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Art Market#11: Antonio Canova

An important art market update comes this week for the sculptor Antonio Canova (1757-1822) and his Studio in Possagno (Treviso): Cupid and Psyche standing, a plaster cast conceived by Canova and executed between 1797 and 1803 under the artist’s control by his assistants (Vincenzo Malpieri and Giuseppe Torrenti), was sold on 26 January by the Auction House Bonino, in Rome, for the record price of €1,228,500, six times the initial estimate of €200-300,000.

The result is the fourth adjudication worldwide for a plaster by Canova and the first in Italy.

Here are the previous records:

Bust of Peace, Sotheby's London 2018, £5.3m

Bust of Joachim Murat, Christie's Paris 2017 €4.3m

Bust of Lucretia d'Este Hôtel des Ventes Monte-Carlo 2019, €2.8m

Venus and Adonis, Finarte Milan 1999, Lire 160m

The result is exceptional not only because Cupid and Psyche standing was the only plaster cast with that kind of subject still remaining in private hands (a second version is held at the Antonio Canova Museum in Possagno), but also in view of the fact that the work was coming on the market under a notification from the Ministry of Culture, which means the sculpture won’t be able to leave Italy.

A significant topic to Canova as it allowed him to fully develop the neoclassical idea of beauty derived from Winckelmann's ataraxia, i.e. an unruffled self-assurance in feelings, Cupid and Psyche standing was presented at auction in a good condition and well documented in terms of provenance, exhibitions and bibliography.

The original commissioner for Cupid and Psyche in marble, which was made in four versions between 1787 and 1803, now at the Louvre and at the Hermitage, was the English colonel John Campbell.

In Canova's Studio until the artist's death, in 1829 the plaster cast was inherited by his brother Giambattista Sartori, who later donated it to the noble Canal family. In the Canal family’s possession until 2004, the work was then purchased by the credit institute Veneto Banca, whose art collection is now in forced administrative liquidation for bankruptcy.

In terms of artwork’s execution, it shouldn’t surprise that the artist delegated it to his co-workers. In the artist's atelier, like in contemporary artist's studios, every phase of the production - from the original drawing to the clay sketch, from plaster to marble - was perfectly organised and divided between the artist and his workers - in a process aimed at assessing step by step the final rendering of the work before the final production in marble.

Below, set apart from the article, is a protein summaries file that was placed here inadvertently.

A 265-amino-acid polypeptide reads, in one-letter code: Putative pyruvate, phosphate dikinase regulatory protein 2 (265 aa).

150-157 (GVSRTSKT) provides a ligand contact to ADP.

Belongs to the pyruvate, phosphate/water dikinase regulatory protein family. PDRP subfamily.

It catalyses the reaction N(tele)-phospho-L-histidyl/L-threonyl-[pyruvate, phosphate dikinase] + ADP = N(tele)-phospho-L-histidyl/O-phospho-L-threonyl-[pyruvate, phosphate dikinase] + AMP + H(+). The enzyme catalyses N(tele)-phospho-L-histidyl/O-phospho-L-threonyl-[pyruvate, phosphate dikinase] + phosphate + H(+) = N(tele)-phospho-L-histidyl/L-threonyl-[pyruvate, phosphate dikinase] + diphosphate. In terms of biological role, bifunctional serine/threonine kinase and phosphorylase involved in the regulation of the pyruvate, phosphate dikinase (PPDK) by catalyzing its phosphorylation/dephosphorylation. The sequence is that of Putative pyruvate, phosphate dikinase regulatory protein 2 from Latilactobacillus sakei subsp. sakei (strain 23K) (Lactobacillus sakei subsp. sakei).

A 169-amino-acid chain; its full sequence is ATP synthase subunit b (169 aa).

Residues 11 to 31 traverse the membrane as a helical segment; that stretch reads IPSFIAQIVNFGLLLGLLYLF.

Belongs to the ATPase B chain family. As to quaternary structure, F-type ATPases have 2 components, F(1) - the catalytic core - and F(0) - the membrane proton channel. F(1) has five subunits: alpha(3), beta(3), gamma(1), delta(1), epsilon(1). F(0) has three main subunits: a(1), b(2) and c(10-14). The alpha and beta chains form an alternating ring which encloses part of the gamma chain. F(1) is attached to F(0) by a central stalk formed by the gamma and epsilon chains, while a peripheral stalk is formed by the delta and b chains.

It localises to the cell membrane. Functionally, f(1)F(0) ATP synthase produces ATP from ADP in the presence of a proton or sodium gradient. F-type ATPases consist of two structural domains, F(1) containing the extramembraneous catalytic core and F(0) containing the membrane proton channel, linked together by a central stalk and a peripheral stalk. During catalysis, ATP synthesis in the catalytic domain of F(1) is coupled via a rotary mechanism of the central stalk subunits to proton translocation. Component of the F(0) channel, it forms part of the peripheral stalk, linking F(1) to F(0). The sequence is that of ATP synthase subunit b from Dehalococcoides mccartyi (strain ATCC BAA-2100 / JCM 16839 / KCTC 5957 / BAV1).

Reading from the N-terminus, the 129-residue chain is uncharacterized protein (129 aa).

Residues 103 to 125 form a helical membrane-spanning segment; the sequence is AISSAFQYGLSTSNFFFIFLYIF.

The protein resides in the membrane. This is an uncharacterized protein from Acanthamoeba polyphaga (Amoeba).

Canova himself never hid his aversion to working with plaster, preferring instead modelling the clay to develop an idea, to evaluate the proportions of a work or the incidence of light on it, participating again at the end of the process to give his last touch to the marble.

The plaster casts therefore had two different functions: to develop a subject and take the correct measurements, by affixing small bronze nails on the sculpture's surface, in order to transpose it then into marble, or, as it seems more likely in the case of Cupid and Psyche standing, to be displayed in the artist's Studio as a demonstration of the artist's genius, catching the attention of new collectors.

Cupid and Psyche standing. Courtesy Bonino

Cupid and Psyche standing. Courtesy Bonino

Cupid and Psyche standing. Courtesy Bonino

Cupid and Psyche standing. Courtesy Bonino

For those wishing to explore this aspect further, I would like to inform about the recent release in bookshops of the third volume of "Canova. Quattro Tempi", a project by photographer Luigi Spina focusing on Canova's plaster models now in the collection of the Antonio Canova Museum in Possagno, published by the Five Continents in Milan.

Courtesy Luigi Spina and Five Continents


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